Stephen J. Gamma (hereinafter “movant”) seeks permission to serve
and file a late claim wherein he alleges that in May 1985 he entered into a
contractual relationship with defendant when he was hired as a police officer by
the City of Newburgh Police Department. Movant further alleges that defendant
breached the terms of his retirement contract when it denied his request for
disability retirement benefits. He attributes the delay in filing his claim to
a number of factors including, among others, “other litigation” and
unfamiliarity with the law regarding the serving and filing of a late claim.
Defendant opposes the motion on the ground that the Court has no subject matter
jurisdiction over the claim. More specifically, defendant argues that the
proper remedy lies in a CPLR article 78 proceeding.
It is well settled that “[t]he Court of Claims is vested with broad
discretion to grant or deny an application for permission to file a late
claim” (Matter of Brown v State of New York, 6 AD3d 756, 757
). The Court’s denial of such an application will not be disturbed
“where ‘the excuse offered for the delay is inadequate and the
proposed claim is of questionable merit’ ” (id., quoting
Matter of Perez v State of New York, 293 AD2d 918, 919 ).
Court of Claims Act § 10 (6) sets forth the criteria to consider when
permission is sought to file a late claim. Specifically, the court shall
“among other factors, whether the delay in filing the claim was excusable;
whether the state had notice of the essential facts constituting the claim;
whether the state had an opportunity to investigate the circumstances underlying
the claim; whether the claim appears to be meritorious; whether the failure to
file or serve upon the attorney general a timely claim or to serve upon the
attorney general a notice of intention resulted in substantial prejudice to the
state; and whether the claimant has any other available remedy” (Court of
Claims Act § 10 ).
The factors delineated in Court of Claims Act § 10 (6) are “not
exhaustive and the presence or absence of any one factor is not
controlling” (Edens v State of New York, 259 AD2d 729, 730 ).
“However, it would be futile to permit the filing of a legally deficient
claim which would be subject to immediate dismissal, even if the other factors
tend to favor the granting of the request” (Prusack v State of New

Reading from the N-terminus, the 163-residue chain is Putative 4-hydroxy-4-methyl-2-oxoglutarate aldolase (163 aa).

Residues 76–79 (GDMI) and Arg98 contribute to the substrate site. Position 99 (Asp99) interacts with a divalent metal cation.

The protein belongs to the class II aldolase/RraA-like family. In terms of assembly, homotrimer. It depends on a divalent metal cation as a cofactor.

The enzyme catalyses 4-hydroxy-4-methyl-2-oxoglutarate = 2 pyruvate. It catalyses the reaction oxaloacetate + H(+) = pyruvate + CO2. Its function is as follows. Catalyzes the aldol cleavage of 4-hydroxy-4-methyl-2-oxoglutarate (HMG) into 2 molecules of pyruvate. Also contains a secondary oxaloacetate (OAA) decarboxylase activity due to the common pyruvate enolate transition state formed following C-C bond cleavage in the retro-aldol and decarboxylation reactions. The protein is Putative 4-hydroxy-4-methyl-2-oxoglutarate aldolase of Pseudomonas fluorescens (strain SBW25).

York, 117 AD2d 729, 730 ).
“[I]n determining the subject matter jurisdiction of the Court of Claims,
the threshold question is ‘[w]hether the essential nature of the claim is
to recover money, or whether the monetary relief is incidental to the primary
claim’ ” (Madura v State of New York, 12 AD3d 759, 760
, lv denied 4 NY3d 704 ). Moreover, pursuant to Retirement
and Social Security Law § 74 and § 374, the Comptroller is vested
“ ‘with exclusive authority to determine applications for retirement
allowances and benefits,’ ” and the mandatory vehicle for
challenging the Comptroller’s final decision is a CPLR article 78
proceeding (Cunningham v State of New York, Ct Cl, October 18, 2005, UID
#: 2005-015-050, Collins, J., M-70644, quoting Marsh v New York State &
Local Employees’ Retirement Sys., 291 AD2d 713, 714 ).
Here, movant alleges, in relevant part, that “[o]n November 29, 2000 . .
. the New York State and Local Retirement Systems denied . . . his disability
retirement benefits, thus breaching their contractual obligations . . . [and he]
is seeking full performance of the contractual obligations undertaken and
subsequently breached by the New York State and Local Retirement
Systems”(Prop. Claim, Paras. 8 & 10). The Court finds that the
gravamen of the claim is the propriety of the Comptroller’s decision
denying movant’s request for disability retirement benefits and,
incidental thereto, is his request for money damages. Movant’s attempt to
characterize this claim as one for breach of contract is unavailing.
Accordingly, the Court lacks subject matter jurisdiction to review
movant’s challenge to the Comptroller’s denial of his disability
retirement benefits (see Madura v State of New York, supra;
Matter of Cole-Hatchard v McCall, 4 AD3d 715 ; Cunningham v
State of New York, supra). As “it would be futile to permit
the filing of [this] legally deficient claim,” the Court is compelled to
deny movant’s motion for permission to file a late claim (Prusack v
State of New York, supra).
Even if the Court had subject matter jurisdiction to consider the instant
claim, the motion for permission to file a late claim would nonetheless be
denied. CPLR 217 (1) provides that a lawsuit challenging a final and binding
administrative determination must be commenced within four months after the
determination. Movant seeks permission to file a late claim almost six years
after the Comptroller’s final determination. Thus, movant failed to seek
permission to file a late claim prior to expiration of the applicable statute of
limitations, in accordance with Court of Claims Act § 10 (6).
Movant’s attempt to characterize the claim as one for breach of contract
“does not cure this fatal inaction on [his] part” (Marsh v New
York State & Local Employees’ Retirement Sys., supra at
714; see also Wechsler v State of New York, 284 AD2d 707, 708
, lv denied 97 NY2d 607 ; Walker v New York State Division
of Parole, Ct Cl, November 2, 2006, UID #: 2006-016-070, Marin, J.,
Accordingly, it is ORDERED that Motion No. M-72602 is hereby denied.